Corruption Sports

StarTimes Millions Trigger Bitter Fallout in Kenyan Football

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Clubs including Kericho’s Zoo FC and Nairobi-based Mathare United face expulsion from the Football Kenya Federation Premier League (FKFPL) after refusing to endorse FKF’s media rights deal with StarTimes.

Announced ahead of the season, the seven-year deal worth $1.1 million (Ksh122.4 million) a year saw StarTimes granted exclusive TV and digital broadcast rights for the top-flight.

Having refused to endorse the agreement, Zoo FC and Mathare are yet to play their first fixtures of the new season with the league entering its third match week.

Champions Gor Mahia and Ulinzi Stars had also refused to sign the deal, although Ulinzi has since agreed to come on board. Gor has been kept busy by continental fixtures in the CAF Champions League, amid reports of an internal split at the club over the Startimes deal.

Dubbed ‘rebel’ clubs, they maintain that clubs retained broadcast rights which they wanted to be sold through a private company similar to the Kenya Premier League (KPL) Limited, whose contract to manage the top-flight expired in 2019.

Sources told Business Today that honchos at FKF were frustrated with the clubs after they maintained hardline stances despite countless overtures.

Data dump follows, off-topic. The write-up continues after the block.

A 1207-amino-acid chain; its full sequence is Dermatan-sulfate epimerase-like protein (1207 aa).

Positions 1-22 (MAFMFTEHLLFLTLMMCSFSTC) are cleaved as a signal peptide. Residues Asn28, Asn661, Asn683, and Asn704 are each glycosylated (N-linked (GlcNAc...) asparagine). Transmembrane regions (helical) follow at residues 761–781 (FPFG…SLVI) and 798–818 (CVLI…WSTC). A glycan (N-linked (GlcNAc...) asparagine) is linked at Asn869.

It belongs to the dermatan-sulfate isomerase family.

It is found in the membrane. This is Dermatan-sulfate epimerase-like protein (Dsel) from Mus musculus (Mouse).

Zoo FC players pose before a past match at the Green Stadium, Kericho. The club has refused to endorse FKF's media rights deal with Startimes.
Zoo FC players pose before a past match at the Green Stadium, Kericho. The club has refused to endorse FKF’s media rights deal with Startimes.

The federation had written to the clubs seeking to convince them to accept the deal. 15 top flight sides who endorsed the deal have already received grants of Ksh2 million each.

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FKF maintains that it has full ownership of the rights which it traded to the Chinese broadcaster.

The federation is considering expelling the teams citing disruptions caused to the fixtures schedule for the season.

StarTimes cannot broadcast the matches of clubs which haven’t endorsed the deal, throwing their plans into disarray.

Clubs also cannot get paid by StarTimes for matches played against the ‘rebel’ clubs, further piling pressure on Zoo and Mathare bosses to accept the deal.

An expulsion of the clubs is, however, sure to spark heated protests from fans and other interested parties in Kenyan football.

Mathare and Zoo being community clubs both enjoy large grassroots support in their respective bases.

It would also inevitably lead to protracted court battles, with Zoo and Mathare unlikely to accept expulsion or relegation to the National Super League (NSL) lying down.

Having been dogged by scandals for years, the fallout would not look good for FKF President Nick Mwenda’s administration.

A section of officials at FKF, including in the powerful National Executive Committee (NEC), are said to consider the fallout as an opportunity to revert back to a 16-team league, down from the current 18.

In such a scenario, Zoo FC and Mathare would be the casualties.

Supersport, the league’s last broadcast partners, terminated their contract with the KPL in 2017 after the league was expanded to 18 teams.


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